A related THIRD PRINCIPLE is:
The National Central Bank will be the 'Principal' Lender of Money,
(not just of 'Last Resort' as is described for the current 'Fed' ).
The principal focus of lending must be for enterprises and projects that enhance the national productive capacity and improve infrastructure in ecologically responsible ways. Amount and interest on loans can be managed to smooth the business cycle, to minimize 'boom-then-bust' extremes.
The scope of private banking would be reduced to 'retail' services, and perhaps some larger 'high-risk' forms of lending if properly regulated to prevent systemic failure. A 1%-2% 'use-tax' on private-bank loans would fund regulation agencies and insurance. We should also consider a similar nationalization of the major 'financial market' mechanisms-- the stock exchanges and commondity exchanges, including a universal replacement of the ancient and easily-corrupted 'open-outcry'-dominated-by-market-makers system, with NASDAQ-like electronic bidding systems.
Significant federal government funding thus can be provided by the interest on loans made to the private sector by the National Central Bank; and the rest of the federal budget paid for by direct federal spending of created money as noted above. 'Counter-business-cycle' fiscal policy could include adjustments to the interest rates. Another option that should be investigated is a form of 'use tax': a very small (0.1% - 1.0% ?) fee on each bank transaction; this would be the most efficient, unobtrusive tax.
Final (optional) FOURTH PRINCIPLE is:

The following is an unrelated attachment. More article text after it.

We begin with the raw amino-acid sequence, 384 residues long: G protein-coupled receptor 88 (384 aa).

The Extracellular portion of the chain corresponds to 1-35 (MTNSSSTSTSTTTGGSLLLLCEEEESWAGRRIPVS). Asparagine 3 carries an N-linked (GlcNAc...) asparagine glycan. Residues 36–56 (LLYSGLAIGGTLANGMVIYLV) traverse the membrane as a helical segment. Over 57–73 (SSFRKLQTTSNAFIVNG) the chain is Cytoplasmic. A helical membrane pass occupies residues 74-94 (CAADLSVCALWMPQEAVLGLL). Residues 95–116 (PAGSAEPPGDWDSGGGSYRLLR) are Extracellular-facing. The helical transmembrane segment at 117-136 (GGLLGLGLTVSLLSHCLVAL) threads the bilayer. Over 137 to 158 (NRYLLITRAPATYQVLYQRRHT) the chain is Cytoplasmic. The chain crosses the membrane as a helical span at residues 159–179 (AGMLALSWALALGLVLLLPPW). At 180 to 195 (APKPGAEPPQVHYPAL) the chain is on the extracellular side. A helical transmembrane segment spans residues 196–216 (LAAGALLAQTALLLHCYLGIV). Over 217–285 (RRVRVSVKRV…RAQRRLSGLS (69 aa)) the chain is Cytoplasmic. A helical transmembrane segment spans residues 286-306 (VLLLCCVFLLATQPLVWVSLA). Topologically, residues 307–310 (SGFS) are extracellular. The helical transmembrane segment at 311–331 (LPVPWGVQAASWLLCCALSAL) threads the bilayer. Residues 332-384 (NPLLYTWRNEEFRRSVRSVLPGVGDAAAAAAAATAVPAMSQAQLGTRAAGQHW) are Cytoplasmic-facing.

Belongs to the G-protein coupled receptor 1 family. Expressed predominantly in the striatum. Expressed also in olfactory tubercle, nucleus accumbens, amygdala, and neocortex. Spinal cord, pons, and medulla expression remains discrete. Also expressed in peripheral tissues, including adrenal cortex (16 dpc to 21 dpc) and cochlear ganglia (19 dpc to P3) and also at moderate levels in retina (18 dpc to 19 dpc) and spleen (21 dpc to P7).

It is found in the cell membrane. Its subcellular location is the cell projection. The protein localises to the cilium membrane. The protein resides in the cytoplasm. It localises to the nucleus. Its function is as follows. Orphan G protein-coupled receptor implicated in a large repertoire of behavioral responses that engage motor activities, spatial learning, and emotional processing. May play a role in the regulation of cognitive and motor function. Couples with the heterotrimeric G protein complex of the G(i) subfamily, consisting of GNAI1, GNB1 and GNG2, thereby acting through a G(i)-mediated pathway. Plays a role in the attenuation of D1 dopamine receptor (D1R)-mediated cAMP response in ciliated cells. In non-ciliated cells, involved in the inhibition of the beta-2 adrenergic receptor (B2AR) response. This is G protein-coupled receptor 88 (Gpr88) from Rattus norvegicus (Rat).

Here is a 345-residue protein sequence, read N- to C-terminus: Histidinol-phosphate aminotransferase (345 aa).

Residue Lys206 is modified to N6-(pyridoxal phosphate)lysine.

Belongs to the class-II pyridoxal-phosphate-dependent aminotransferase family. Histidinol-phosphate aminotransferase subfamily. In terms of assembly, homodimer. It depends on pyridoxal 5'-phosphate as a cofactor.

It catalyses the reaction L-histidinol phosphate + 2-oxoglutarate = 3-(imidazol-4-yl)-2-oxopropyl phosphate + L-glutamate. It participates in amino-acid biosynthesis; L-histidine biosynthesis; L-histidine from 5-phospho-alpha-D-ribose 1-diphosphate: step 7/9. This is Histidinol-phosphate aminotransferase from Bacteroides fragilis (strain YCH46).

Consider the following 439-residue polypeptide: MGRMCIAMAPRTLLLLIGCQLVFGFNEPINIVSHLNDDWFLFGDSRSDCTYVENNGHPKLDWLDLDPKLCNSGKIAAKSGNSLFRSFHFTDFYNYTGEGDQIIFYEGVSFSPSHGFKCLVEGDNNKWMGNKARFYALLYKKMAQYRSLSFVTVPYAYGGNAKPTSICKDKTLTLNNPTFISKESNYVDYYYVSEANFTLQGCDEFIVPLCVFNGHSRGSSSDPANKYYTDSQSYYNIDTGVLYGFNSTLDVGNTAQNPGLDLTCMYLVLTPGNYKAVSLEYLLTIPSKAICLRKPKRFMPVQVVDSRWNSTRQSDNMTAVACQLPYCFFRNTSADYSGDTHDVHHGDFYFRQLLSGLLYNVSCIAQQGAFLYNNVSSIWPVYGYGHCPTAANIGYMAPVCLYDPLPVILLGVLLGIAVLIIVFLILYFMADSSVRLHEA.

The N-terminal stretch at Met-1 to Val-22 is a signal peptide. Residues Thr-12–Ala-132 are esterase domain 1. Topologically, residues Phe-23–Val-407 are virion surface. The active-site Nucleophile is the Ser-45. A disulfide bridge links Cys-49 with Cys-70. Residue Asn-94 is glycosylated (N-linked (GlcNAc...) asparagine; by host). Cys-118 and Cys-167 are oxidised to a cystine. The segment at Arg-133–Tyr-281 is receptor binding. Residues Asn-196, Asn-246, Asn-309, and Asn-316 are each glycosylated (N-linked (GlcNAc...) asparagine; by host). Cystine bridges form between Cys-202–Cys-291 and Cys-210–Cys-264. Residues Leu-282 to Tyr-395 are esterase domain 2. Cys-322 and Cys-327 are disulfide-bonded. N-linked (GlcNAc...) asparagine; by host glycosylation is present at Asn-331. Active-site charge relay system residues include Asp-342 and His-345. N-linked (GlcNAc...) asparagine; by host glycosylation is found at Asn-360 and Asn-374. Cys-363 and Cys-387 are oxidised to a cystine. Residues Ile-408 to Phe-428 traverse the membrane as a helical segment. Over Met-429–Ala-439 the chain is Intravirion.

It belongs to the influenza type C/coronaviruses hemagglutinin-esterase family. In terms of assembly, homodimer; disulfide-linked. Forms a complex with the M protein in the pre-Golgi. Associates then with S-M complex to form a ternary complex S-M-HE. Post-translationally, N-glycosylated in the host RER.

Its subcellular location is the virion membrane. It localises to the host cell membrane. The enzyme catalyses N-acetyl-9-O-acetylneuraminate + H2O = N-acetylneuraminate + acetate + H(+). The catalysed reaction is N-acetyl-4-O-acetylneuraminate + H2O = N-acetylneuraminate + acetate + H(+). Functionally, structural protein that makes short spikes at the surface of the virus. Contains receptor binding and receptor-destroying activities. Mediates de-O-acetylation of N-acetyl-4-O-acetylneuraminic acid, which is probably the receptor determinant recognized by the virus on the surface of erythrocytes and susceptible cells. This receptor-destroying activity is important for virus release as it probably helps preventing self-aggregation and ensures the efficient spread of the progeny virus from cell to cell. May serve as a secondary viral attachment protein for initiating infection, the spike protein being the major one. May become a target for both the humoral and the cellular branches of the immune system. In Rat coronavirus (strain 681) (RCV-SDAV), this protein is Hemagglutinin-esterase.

Eliminate 'Cash'; replace it with 'e-Dollar'.
An efficient modern 'computerized' analog of an inflation-limiting 'gold standard' of currency.
The establishment of a true democratic National Central Bank would also provide a good opportunity for the modernization of the form of our money. Instead of coinage and currency (metal and paper dollars), make all money 'electronic'. The Central Bank would have monopoly on creation of money; over the course of some transition period, require that all old forms of dollar be exchanged for the new 'e-Dollar'.
An e-Dollar is created as a new 'serial number' in the Central Bank database (a 64-bit binary number should be adequate: ~ $20'Quintillion'='Million Trillion'=(10**18)). This ensures that every US dollar will be identifiable, permanent and traceable.
Each account in all banks (the public National Central Bank, and all private retail banks) would use a new accounting system, whereby the serial number of every dollar in the account is maintained. Representation could be efficient as a list of 'Dollar Sequence's [ (CNT,SNUM) where SNUM is the first Serial Number in the sequence and CNT is the count, the total number of dollars in that sequence ]. The Central Bank would create new money in the form of very large DollarSequences; as the money is spent into the economy, the sequences get broken down and distributed [ until finally, a typical individual bank account would have a long list of (CNT=1,SNUM=x)].